As technology moved away from extra-curricular clubs, the academic place for it became the Design Technology Department, with links to Physics. Design had been developing as a subject in schools during the 1960s but was still disregarded academically. At an inter-schools’ conference in the mid-1970s Radley’s Warden, Dennis Silk urged: ‘When head and hands are working closely together we are coming somewhere near the true function of education. It is possible to train an aesthetic sense and to ally it to practical skills and the needs of people. Never has it been more important to do so.’ It is perhaps no surprise therefore that it was Silk’s leadership that saw design facilities improve markedly both with the construction of the Sewell Centre and the appointment of specialist staff.
Max Horsey arrived at Radley to teach electronics in 1989. That year a new extension to the Design Department was opened in response to the introduction of ‘Craft, Design and Technology’ to the GCSE and ‘A’ level syllabi which centred on electronics and mechanisms, with future plans to provide facilities for robotics and computer-aided manufacture. The overall aim was to bridge the gap between Art, Design and Physics. At the time, the government were considering whether Design should be made a compulsory subject to age 16 within the national curriculum. In 1991 Horsey’s textbook, Electronics in Practice was published by Blackwells, to be followed by many articles in journals, particularly Everyday Practical Electronics. In this he joined the ranks of other Radley dons with published works.
By 1996, many boys were exploring electronics outside of the classroom in a similar way to the Wireless Society of the 1930s and the Radio Club’s radio telescope in the 1960s, helped by Horsey and his technician, Trevor Garnham. A number entered the national Young Electronic Designer Awards and the Young Engineer competition for the first time that year. Several of the boys published articles about their work in peer-reviewed journals.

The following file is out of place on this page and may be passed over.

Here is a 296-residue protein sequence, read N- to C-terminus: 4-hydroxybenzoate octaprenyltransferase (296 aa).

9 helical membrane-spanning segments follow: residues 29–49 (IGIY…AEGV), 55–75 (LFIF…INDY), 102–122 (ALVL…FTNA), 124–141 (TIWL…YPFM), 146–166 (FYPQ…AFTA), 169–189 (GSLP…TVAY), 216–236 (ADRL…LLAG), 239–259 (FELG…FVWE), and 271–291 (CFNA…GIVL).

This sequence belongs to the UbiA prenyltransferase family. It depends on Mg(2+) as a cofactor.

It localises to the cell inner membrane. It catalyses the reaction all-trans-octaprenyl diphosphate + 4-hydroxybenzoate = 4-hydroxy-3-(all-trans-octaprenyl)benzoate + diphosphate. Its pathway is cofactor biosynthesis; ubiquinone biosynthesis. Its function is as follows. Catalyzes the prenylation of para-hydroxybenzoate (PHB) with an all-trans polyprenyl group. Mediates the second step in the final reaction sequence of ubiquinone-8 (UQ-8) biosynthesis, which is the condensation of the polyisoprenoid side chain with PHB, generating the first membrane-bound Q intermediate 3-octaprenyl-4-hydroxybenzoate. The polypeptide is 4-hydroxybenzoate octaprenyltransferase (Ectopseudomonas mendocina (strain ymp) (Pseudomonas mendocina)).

In 1996, Philip Clayton was the first boy to introduce Radley to PIC – a new and revolutionary means of electronic control. This was well above A level and was the reason for Radley winning a number of electronics competitions for several years. In 1998, educating the boys came of age when Butterworth-Heinemann published John Morton’s book PIC: your personal introductory course while he was still in the Sixth form: a first for the school.
There is a bench at Radley, comfortably sited overlooking the lake, which bears the plaque ‘Mile, our gardener’. It is just one of the many ways that those who have lived and worked at the school have been commemorated by their friends and families. Sometimes there is a plaque, sometimes just a bunch of flowers regularly laid at the foot of a tree without any ceremony or fanfare, just a quiet, private moment of remembrance and respect. There are trees, clocks, lighting circuits, engraved stones. Not all are memorials about the past: some are a statement of being present in this place, at this time – being a part of it. In 2016, the archivist conducted a survey around the site to record all those which still bore some identification, but after 175 years there are many more which have long since lost that notice and survive only in a brief note in the school records. Here is the story of how we have remembered our friends and families in this place >>>read on>>>